When did the News of the World morph into Princess Diana?

Stop the mawkishness and sentimentality, says Mehdi Hasan.

I was rung up by BBC, Sky and al-Jazeera producers over the weekend and invited on air to discuss the demise of the News of the World. I declined.

I just don't care. About the NoW, that is. The brand. The paper. Before some of you start baying for my blood, I do, of course, care about the 200 or so people who've lost their jobs -- but Murdoch and Brooks are to blame for those job losses and not, as the Times's Roger Alton ludicrously argued on Channel 4 News last week, "the comfortable middle-class mothers of MumsNet", or the BBC, or the Guardian, blah blah blah. (On a side note, I can't help but notice that the NoW was one of the papers constantly calling for sackings and redundancies in the public sector.)

What's really annoyed me over the past 72 hours or so is the way in which people have been bleating on about the paper's demise as if someone's died. The outpouring of "emotion" for something that, let's be honest, most of us had little to do with, or little interest in, is reminiscent of those nauseating days and weeks after the death of Princess Diana in August 1997.

The most irritating claim, however, is that we should mourn the passing of the world's "greatest investigative paper". Really? Was the NoW behind the exposure of torture at Abu Ghraib? The failure to find WMDs in Iraq? The MPs' expenses scandal? Cash for questions? Thalidomide?

As for the Pakistani cricketing scandal, I mean, come on, Pakistani cricketers are corrupt, says News of the World. Shock! Horror!

Hats off, then, to Roy Greenslade (in the Guardian!) for calling on people to "put the handkerchiefs aside" and giving us some perspective (and facts!).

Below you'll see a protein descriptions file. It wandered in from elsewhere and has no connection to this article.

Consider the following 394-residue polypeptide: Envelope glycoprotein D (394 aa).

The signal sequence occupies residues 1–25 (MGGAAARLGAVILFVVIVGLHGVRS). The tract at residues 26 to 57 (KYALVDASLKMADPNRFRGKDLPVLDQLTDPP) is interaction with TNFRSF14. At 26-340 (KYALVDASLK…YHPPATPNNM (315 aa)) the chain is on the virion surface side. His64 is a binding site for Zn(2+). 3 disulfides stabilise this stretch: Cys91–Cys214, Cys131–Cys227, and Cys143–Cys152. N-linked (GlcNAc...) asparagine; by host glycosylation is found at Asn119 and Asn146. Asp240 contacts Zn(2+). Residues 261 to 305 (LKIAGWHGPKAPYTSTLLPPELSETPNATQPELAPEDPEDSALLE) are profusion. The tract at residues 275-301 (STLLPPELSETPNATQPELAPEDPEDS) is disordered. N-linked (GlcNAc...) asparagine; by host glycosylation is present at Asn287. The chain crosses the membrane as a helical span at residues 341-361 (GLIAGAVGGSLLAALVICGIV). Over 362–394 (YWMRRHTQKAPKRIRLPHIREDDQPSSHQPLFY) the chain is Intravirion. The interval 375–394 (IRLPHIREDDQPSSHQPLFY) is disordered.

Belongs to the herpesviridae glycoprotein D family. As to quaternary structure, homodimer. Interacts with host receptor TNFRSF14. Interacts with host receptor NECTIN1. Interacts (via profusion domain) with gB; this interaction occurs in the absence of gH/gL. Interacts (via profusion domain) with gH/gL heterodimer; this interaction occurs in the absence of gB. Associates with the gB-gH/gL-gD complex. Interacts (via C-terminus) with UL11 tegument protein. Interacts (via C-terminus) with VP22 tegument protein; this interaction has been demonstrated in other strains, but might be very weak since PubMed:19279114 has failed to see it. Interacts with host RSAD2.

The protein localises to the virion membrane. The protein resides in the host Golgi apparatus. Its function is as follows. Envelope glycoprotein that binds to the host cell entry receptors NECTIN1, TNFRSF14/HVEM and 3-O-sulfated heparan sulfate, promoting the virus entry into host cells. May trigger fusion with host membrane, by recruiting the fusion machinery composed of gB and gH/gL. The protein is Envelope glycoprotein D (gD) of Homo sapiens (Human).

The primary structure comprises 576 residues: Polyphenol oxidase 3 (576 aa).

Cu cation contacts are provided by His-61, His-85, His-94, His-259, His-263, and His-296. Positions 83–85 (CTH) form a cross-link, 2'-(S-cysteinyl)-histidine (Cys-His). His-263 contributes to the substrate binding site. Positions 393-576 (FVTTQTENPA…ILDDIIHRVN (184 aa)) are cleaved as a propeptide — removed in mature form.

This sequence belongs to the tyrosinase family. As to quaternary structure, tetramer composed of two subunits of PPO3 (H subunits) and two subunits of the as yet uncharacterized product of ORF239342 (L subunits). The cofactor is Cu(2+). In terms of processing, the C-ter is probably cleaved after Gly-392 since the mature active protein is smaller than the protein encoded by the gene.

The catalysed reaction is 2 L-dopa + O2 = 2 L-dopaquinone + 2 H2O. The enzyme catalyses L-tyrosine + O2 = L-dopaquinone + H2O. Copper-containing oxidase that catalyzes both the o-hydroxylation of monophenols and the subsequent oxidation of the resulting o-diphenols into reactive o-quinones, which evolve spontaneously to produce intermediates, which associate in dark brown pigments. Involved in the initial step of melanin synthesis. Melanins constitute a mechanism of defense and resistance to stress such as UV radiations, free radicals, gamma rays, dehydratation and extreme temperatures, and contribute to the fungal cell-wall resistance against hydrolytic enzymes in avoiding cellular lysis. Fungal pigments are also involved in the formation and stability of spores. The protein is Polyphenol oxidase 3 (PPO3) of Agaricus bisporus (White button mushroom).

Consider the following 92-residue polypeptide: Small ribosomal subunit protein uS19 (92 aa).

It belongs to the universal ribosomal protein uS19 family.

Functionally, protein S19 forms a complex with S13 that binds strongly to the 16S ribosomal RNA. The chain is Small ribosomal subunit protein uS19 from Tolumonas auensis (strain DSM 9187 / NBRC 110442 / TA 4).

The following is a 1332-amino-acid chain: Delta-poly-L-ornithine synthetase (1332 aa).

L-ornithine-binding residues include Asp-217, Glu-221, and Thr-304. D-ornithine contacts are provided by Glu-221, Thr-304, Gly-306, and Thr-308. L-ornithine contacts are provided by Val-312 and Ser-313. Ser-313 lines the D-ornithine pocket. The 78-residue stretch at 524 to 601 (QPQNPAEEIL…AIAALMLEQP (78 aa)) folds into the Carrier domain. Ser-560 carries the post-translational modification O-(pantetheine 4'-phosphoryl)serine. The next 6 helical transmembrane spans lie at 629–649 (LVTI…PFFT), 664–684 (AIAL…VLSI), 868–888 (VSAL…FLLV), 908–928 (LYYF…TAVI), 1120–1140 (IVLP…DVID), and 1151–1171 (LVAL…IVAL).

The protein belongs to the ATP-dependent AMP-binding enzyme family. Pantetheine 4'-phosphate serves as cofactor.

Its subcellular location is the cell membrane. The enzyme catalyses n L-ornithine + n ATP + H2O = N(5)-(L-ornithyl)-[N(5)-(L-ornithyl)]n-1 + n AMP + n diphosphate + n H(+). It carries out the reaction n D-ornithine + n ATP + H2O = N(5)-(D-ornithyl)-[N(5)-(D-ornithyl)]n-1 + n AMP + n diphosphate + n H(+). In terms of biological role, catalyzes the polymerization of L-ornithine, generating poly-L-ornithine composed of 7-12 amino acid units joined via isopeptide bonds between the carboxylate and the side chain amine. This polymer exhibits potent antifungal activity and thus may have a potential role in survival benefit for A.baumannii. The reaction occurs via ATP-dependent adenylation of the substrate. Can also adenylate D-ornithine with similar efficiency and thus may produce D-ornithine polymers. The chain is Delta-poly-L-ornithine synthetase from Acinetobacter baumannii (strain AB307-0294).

He writes:

The final edition of the News of the World yesterday unashamedly appealed to the emotions of its audience while casting itself as a victim of circumstances beyond its own control.

In the course of 48 pages celebrating its supposedly finest moments, it sought to play the hero while attempting to disguise its villainy. Indeed, some of the villainy was given a heroic gloss.

Greenslade continues:

Without wishing to dance on a dead newspaper's grave, especially while the body is still warm, it should not be allowed to get away with perpetuating yet more myths amid the cheap sentimentality of its farewell.

Put the handkerchiefs aside to consider the editorial that took up all of page 3: "We praised high standards, we demanded high standards but, as we are now only too painfully aware, for a period of a few years up to 2006, some who worked for us, or in our name, fell shamefully short of those standards."

. . . Yet this is the newspaper that was forced in 2008 to pay damages of £60,000 for a gross intrusion into the privacy of Max Mosley. Also in 2008, the paper paid damages to film star Rosanna Arquette for falsely claiming she had been a drug addict.

In 2009, it paid damages to the Unite leader Derek Simpson for falsely claiming he had breached union election rules. In 2010, it paid five-figure damages to Sheryl Gascoigne for libelling her over her relationship with her former husband. It was also in 2010 that the paper entrapped the world snooker champion John Higgins in a highly suspect sting operation.

This is a mere random selection from scores of the paper's post-2006 iniquities that resulted in it paying out thousands in damages. Were these the high standards to which the editorial refers?

Hear, hear! Oh, and remember the (non) plot to kidnap Victoria Beckham?

Mehdi Hasan is a contributing writer for the New Statesman and the co-author of Ed: The Milibands and the Making of a Labour Leader. He was the New Statesman's senior editor (politics) from 2009-12.

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Stop talking about Douglas Carswell's personal vote. He won his seat because of Ukip

Carswell's personal vote is spoken of fondly in Westminster. There's little evidence it actually exists. 

You cannot talk about Douglas Carswell for long in Westminster without hearing about his “personal vote”, the supposed popularity with which he is uniquely blessed and without which, whichever party he was currently a member of would certainly have lost.

That issue is front and centre now that Carswell has defected, this time quitting Ukip to sit as an independent. That leaves May with the question of whether to let him back into the Conservatives again.

There are lots of political reasons why that probably isn’t a great idea – it would annoy Conservative MPs who have stayed loyal, for one thing – but what if there is an electoral reason? What if Carswell’s personal vote is so large that he has to be accommodated?